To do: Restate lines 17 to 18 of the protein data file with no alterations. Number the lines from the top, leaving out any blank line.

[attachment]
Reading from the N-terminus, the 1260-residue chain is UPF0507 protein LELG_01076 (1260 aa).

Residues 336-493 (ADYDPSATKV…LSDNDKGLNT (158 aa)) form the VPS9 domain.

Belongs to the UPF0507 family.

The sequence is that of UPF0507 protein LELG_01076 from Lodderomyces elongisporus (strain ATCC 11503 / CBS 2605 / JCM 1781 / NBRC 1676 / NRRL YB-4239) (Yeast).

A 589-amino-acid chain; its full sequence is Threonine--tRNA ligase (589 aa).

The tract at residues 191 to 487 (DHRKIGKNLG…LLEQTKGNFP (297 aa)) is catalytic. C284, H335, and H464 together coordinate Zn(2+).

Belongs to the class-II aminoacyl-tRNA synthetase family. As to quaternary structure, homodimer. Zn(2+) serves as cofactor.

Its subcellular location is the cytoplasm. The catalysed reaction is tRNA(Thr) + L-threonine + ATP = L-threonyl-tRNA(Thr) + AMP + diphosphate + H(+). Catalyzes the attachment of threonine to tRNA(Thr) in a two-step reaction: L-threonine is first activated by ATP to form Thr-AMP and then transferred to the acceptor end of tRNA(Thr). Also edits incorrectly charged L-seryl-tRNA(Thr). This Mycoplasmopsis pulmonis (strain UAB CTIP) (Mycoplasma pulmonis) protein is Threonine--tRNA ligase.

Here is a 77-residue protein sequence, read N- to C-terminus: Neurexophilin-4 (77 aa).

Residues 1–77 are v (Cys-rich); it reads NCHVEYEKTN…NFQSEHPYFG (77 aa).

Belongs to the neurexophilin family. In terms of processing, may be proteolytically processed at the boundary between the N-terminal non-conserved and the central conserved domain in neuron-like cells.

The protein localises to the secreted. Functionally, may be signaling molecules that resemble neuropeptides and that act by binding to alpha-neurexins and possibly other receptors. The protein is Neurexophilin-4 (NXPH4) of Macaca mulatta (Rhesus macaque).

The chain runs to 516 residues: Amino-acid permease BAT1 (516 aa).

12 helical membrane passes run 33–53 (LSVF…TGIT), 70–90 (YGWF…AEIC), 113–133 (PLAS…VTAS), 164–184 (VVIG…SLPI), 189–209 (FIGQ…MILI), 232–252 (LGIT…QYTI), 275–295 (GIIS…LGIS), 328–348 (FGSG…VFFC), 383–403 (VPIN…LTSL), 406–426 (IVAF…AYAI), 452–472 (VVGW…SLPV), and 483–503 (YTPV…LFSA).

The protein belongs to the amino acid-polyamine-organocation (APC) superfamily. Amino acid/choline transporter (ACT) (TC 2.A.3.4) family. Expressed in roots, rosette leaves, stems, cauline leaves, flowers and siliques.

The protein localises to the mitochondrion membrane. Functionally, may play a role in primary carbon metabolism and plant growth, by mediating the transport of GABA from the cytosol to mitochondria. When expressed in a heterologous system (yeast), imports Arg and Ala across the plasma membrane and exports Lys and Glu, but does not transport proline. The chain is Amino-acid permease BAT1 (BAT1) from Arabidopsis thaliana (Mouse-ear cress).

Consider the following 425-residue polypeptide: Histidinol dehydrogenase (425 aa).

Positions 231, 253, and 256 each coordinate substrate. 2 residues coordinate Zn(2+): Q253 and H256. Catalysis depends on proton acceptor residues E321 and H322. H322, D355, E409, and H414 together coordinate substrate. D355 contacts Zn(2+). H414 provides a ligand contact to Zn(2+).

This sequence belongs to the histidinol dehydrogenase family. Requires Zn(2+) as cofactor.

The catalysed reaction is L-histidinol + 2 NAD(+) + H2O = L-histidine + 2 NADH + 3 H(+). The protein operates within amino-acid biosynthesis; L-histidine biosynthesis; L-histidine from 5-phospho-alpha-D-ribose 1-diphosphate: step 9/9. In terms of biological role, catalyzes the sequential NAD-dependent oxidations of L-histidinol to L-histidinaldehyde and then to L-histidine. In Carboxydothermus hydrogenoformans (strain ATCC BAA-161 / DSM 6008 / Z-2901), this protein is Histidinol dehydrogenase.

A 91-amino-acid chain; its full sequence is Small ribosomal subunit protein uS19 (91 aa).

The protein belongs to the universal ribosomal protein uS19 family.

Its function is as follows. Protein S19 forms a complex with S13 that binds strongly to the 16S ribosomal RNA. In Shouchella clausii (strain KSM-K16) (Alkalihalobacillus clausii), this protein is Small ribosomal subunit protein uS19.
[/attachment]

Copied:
Consider the following 425-residue polypeptide: Histidinol dehydrogenase (425 aa).

Positions 231, 253, and 256 each coordinate substrate. 2 residues coordinate Zn(2+): Q253 and H256. Catalysis depends on proton acceptor residues E321 and H322. H322, D355, E409, and H414 together coordinate substrate. D355 contacts Zn(2+). H414 provides a ligand contact to Zn(2+).